August 15, 2002
4 min read

Surgery mission provides teaching as well as care

Through the World Eye Mission, a physician instructed residents in pediatric ophthalmology and provided surgical training.

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TORONTO — The World Eye Mission is providing training to resident doctors as well as ophthalmic care in its mission trips to Central America.

“The mission had a dual purpose: to teach, in a visiting professor role, the residents and trainees and to provide some degree of service by seeing patients and performing surgery,” said Alex V. Levin, MD, MHSC, FRCSC, a Canadian pediatric ophthalmologist who traveled to South America through the organization.

According to Dr. Levin, the trip was a beneficial learning experience for both him and his Guatemalan hosts.

“It was a fascinating and rewarding experience — a good example of the ‘teach a person to fish’ philosophy. We were able to provide education and hands-on, didactic experience, which these doctors and residents can carry on in their careers to improve care of the patients in their home countries,” he said.

Guatemalan ophthalmology

Dr. Levin was pleasantly surprised by the quality of ophthalmic care given to patients in Guatemala City, where he was assigned for 1 week.

“The quality of eye care in Guatemala is actually remarkably good but can benefit from external influence,” he said. “I think the doctors there are doing an excellent job but can gain from ongoing continuing medical education, which essentially this program provides — as opposed to some countries where the level of care really is rudimentary. What we did was augment their skills.”

Even though Guatemala is a small country, it is one of the largest hubs of ophthalmic training in Central America, Dr. Levin said.

“Guatemala City in particular does all the ophthalmology residency training for Central America. As a result, the extension of this training and learning reaches beyond the borders of Guatemala to El Salvador, Honduras, Costa Rica and other countries that send their residents there,” Dr. Levin said.

While in Guatemala City, Dr. Levin was introduced to a new program that helped extend care to people of a lower socioeconomic status.

“We worked in pediatric glaucoma, pediatric cataract and strabismus,” he said. “The main contact there for the mission was Mariano Yee, MD, who has a fantastic role-model program in which he works in a private office setting with his brother and his optometrist wife, where they see patients and provide care.

“They divert part of the income from that private practice to fund a public practice within the same building so that public patients have the benefit of being cared for by the same doctors in essentially the same clinic and operating room. This is a novel and model way of reaching out to the poor — they are getting the best of care, but for free,” Dr. Levin said.

The mission

According to Dr. Levin, his goal in Guatemala was to both instruct local resident trainees and staff ophthalmologists to provide hands-on care.

“This was a mission to teach them how to do what they need to do to deal with disease. I gave lectures almost every night to the residents on various elements of pediatric ophthalmology, as well as some talks on ophthalmology ethics. They don’t receive any formal ethics teaching [there], so this was new for them.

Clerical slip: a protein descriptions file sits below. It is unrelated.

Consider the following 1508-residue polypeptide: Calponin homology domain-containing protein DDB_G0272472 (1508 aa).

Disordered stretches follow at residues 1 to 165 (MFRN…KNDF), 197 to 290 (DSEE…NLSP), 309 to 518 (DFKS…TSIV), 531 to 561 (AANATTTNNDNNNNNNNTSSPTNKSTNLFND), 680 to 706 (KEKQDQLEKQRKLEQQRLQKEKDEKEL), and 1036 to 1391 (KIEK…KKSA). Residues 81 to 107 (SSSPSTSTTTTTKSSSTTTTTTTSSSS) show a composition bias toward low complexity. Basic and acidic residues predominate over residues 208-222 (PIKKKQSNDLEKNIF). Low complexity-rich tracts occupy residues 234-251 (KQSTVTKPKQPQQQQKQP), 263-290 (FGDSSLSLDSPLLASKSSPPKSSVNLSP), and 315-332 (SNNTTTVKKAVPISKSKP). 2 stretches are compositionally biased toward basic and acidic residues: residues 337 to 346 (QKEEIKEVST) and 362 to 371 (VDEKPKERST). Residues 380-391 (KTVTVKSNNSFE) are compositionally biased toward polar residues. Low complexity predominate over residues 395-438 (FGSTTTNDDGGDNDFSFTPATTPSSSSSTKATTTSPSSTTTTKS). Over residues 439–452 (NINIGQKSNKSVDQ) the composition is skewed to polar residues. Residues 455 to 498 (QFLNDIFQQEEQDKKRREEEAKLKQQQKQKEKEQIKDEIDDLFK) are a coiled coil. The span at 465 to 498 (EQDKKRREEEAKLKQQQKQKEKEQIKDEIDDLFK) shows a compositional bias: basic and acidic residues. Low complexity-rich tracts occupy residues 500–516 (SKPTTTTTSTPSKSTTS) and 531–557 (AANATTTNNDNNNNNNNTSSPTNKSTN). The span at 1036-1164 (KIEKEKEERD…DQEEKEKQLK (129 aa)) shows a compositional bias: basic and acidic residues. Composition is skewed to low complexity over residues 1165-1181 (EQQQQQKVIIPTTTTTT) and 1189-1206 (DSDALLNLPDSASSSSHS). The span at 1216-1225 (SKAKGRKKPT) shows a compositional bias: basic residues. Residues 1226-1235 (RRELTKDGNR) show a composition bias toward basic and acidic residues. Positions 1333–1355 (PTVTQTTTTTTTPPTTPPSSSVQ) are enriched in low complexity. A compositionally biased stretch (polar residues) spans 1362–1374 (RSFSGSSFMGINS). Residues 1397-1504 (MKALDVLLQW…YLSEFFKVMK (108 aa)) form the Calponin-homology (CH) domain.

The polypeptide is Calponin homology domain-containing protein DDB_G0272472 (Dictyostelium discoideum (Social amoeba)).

“We also discussed resource allocation, which was particularly poignant for them in terms of how to determine who is going to receive the care, the rich or the poor, when the poor are so numerous,” he said.

Dr. Levin also performed some surgical procedures during his stay.

“I did some strabismus surgery and some cataract surgery while I was there,” he said. “Clearly they don’t have the same facilities as we do. But we try to give them help that allows them to best use what’s available to them.”

World Eye Mission

The World Eye Mission is a nonprofit organization dedicated to bringing care and training to doctors and patients in countries that do not have the resources to afford it.

“I was contacted by the World Eye Mission,” Dr. Levin said. “They were looking for someone in pediatric ophthalmology to work with them. [The mission] has worked in several countries — Haiti, Dominican Republic, Bulgaria, Venezuela and Guatemala — to use a visiting-professor type of approach to Third-World care. This is different from the prevention type of approach or from the people who go and do 100 cataracts in a week.”

Dr. Levin said he was impressed with the commitment of the mission and its founder, Dr. Jeevak Lal, MD. He specifically noted the dedication of the Guatemalan physicians.

“I think the most important thing I taught them was the management of pediatric cataracts and techniques to improve surgical outcomes in pediatric cataracts. The most important element to me was the model of care Dr. Yee was providing; second was the remarkable enthusiasm and devotion these people have for improving the care they deliver.

“I also think it’s important to note that they have some incredibly bright residents who are going out to do good things. The World Eye Mission is not a quick fix, and surgeons don’t just hop in, do a few things and then leave. Sustainability is the focus of this program,” Dr. Levin said.

For Your Information:
  • Alex V. Levin, MD, MHSC, FRCSC can be reached at the department of ophthalmology, M158, Hospital for Sick Children, 555 University Ave., Toronto, Ontario, Canada, M5G1X8, (416) 813-1500; fax: (416) 813-6261; email:
  • The World Eye Mission can be reached at 1306 N. Eaton St., Albion, MI 49224; (517) 629-5561; fax: (517) 629-4042; e-mail: